We also know that Mach number = TAS /LSS....... Equation 4

Combining equations 1, 3 and 4 we can say that

Mach Number is proportional to (Pdyn / Rho) / (Pstat / Rho)

This simplifies to give

Mach Number is proportional to Pdyn / Pstat

The Mach meter takes in total pressure and static pressure and uses two capsules and a mechanical linkage to measure the ratio of Pdyn/Pstat.

The various equations provided in previous posts detail precisely how Mach Number and Pdyn/Pstat are related. The relationship is not a simple linear one so the figures that you have quoted in your initial post are not correct.

*Last edited by keith williams; 11th Jul 2012 at 13:34.*

Join Date: Jun 2004

Location: Australia

Posts: 1,843

**Hurricane6**,

It seems you're in the process of winding up your thread, a pity, I was enjoying it.

Before you wind it up, a word or two here which may shed light on your search for P/S, presumably P0 and Ps, as applicable to the Mach number calculation. P0 and Ps show up in all of the normal Mach number calculations, as highlighted below -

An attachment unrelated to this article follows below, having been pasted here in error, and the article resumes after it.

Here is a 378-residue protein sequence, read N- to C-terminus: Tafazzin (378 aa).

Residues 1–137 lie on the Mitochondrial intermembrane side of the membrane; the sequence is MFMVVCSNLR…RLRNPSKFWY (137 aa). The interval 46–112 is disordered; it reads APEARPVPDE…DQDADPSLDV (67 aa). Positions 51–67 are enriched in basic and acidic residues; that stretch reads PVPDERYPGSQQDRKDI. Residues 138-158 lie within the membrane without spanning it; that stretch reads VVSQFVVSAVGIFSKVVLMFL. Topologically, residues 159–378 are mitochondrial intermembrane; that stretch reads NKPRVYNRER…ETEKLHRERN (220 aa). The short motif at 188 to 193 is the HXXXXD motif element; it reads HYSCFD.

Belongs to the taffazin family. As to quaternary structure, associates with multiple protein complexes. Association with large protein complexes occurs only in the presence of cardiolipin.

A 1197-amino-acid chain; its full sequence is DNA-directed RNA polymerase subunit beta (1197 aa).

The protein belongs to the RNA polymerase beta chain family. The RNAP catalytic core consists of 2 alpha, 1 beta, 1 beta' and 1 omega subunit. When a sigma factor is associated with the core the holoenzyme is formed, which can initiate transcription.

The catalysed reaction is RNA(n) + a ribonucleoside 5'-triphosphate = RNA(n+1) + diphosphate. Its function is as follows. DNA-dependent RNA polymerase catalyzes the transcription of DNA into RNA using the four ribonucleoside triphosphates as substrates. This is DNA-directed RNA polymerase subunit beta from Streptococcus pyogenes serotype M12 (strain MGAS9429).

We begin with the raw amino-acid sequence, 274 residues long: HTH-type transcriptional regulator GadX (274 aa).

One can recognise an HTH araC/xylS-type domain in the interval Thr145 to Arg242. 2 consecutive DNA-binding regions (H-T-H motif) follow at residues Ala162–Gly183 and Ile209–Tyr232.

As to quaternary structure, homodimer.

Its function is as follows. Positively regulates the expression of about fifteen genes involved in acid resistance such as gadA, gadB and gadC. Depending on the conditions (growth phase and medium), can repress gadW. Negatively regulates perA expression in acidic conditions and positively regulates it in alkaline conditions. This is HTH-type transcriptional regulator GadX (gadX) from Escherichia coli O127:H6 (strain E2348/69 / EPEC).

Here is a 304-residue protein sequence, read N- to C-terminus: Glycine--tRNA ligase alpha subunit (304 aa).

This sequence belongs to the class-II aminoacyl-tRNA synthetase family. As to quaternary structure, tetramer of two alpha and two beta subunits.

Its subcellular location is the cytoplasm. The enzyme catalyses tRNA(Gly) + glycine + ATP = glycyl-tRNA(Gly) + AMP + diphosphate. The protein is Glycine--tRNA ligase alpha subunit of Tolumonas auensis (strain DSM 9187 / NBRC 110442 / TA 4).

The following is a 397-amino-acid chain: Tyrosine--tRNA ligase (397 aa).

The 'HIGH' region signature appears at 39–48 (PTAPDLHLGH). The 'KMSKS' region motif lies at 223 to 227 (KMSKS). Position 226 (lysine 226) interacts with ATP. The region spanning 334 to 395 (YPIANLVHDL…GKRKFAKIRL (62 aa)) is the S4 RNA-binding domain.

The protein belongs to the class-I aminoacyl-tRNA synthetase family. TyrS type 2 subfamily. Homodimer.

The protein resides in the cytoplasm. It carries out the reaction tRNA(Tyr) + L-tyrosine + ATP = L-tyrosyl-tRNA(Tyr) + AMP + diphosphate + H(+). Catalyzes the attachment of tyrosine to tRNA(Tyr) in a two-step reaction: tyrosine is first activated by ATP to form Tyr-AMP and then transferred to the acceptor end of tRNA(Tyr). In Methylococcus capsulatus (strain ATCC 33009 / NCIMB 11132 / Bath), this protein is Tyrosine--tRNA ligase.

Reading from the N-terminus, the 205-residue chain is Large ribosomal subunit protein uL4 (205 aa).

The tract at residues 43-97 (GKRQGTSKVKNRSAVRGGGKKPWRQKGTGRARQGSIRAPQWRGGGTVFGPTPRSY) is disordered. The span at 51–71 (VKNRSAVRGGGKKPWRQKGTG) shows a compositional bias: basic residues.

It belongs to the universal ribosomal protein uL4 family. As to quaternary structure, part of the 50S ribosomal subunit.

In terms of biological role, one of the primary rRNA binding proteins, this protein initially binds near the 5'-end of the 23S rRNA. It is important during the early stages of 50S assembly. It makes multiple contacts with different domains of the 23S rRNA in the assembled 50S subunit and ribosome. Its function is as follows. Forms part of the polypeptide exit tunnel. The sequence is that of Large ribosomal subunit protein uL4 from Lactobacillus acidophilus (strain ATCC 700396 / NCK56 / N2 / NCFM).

**CAS to Mach Number**(Given CAS and Ps for the Pressure Height)

**M = SQR (5 * (( P0 / Ps * (1 + Vc^2 / a0^2 / 5)^3.5 - 1) + 1)^(2/7) - 1))**

**Mach Number to CAS**(Given Mach No. and Ps for the Pressure Height)

**Vc = a0 * SQR(5 * (( Ps / P0 * ((1 + M^2 / 5)^3.5 - 1) + 1)^(2/7) - 1))**

**CAS / Mach Changeover Height**(Given CAS and Mach Number)

**Ps / P0 = (((Vc / a0)^2 / 5 + 1)^3.5 - 1) / ((1 + M^2 / 5)^3.5 - 1)**

Where -

a0 = ISA Sea Level Speed of Sound (661.4787442 Kt)

Vc = CAS in Knots

M = Mach Number

P0 = ISA Sea Level Pressure (1013.25 hPa)

Ps = Static Pressure at Flight Altitude (hPa)

So we see the Pressure Ratio (Ps/P0) in the second and third examples, and the inverse Pressure Ratio (P0/Ps) in the first.

Liked the thread Hurri6, keep them coming.

Best Regards,

Old Smokey

*Last edited by Old Smokey; 12th Jul 2012 at 14:34.*

Join Date: Dec 2006

Location: The No Trangression Zone

Posts: 2,031

Ah now I see what

Nice equations..

However the best answer to the question....

Q: The Machmeter...well how do it know?